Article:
"It's just another race to me. As far as my accident is concerned - it was a racing accident. It's over with and I'm fine. I'm very thankful to the man upstairs that I am. Our team has one of the safest cars out there. We had engineers who specialize in analyzing those types of crashes come to the race shop after Daytona to look at our Daytona car, and they said that it was the best car they had seen preparation-wise as far as safety was concerned. That makes me feel really good and confident as a driver that if I'm ever put in that same situation again that everything will come out the same way. I'm a race car driver, and I know what can happen every time I get in the race car and go out on the race track. If something happens - it happens. But I have the confidence knowing that my team and I have done everything that we can do to prevent something bad from happening."
The crash you had at Daytona was also quite serious. When you're involved in an accident like that, is there any hesitation to get back in a race car?
"No, not at all. If anything, it gives me more confidence to get back into The Home Depot Pontiac knowing that it's as safe as any engineer has ever seen for a Winston Cup car. You know, it's just part of racing. I won't think about me as much as I'll think of Dale (Earnhardt) and his family. The unfortunate thing is that we have to go on, and I think that everyone has done that so far, but at the same time there's still part of it that's going to be hard to deal with when we go to Talladega. But I think that he'd want us to go on and do the best that we all can. And that's what we'll do."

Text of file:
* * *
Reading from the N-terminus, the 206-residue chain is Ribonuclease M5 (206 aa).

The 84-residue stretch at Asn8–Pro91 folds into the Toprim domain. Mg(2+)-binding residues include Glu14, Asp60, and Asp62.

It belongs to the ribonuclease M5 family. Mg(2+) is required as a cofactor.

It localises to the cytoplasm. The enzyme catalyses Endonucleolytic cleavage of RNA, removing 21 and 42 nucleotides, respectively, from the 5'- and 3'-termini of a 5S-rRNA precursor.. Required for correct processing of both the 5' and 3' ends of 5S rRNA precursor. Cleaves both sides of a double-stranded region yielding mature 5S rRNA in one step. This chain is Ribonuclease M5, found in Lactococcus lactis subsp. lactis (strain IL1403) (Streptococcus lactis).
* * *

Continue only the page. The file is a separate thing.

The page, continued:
Did your experience in racing sprint cars, where the tendency to become airborne is much greater, perhaps prepare you better for the accident you had at Daytona?
"Well, I've been upside down in sprint cars and midgets all my life. But I'm not sure that anything prepares you for the wrecks that you have at a superspeedway that's a two-and-a-half mile oval. It seems like it's never going to end. Where my accident (at Daytona) started and where it ended was longer than most of the race tracks that I've flipped out of during my sprint and midget car days. It was definitely and eye-opener, but it wasn't anything to get so worked up over that I felt like we needed to do anything about it. We just need to go out and do our job each week just like we have been. Whatever happens - happens, but we just need to do the best job we can of keeping stuff like that from happening."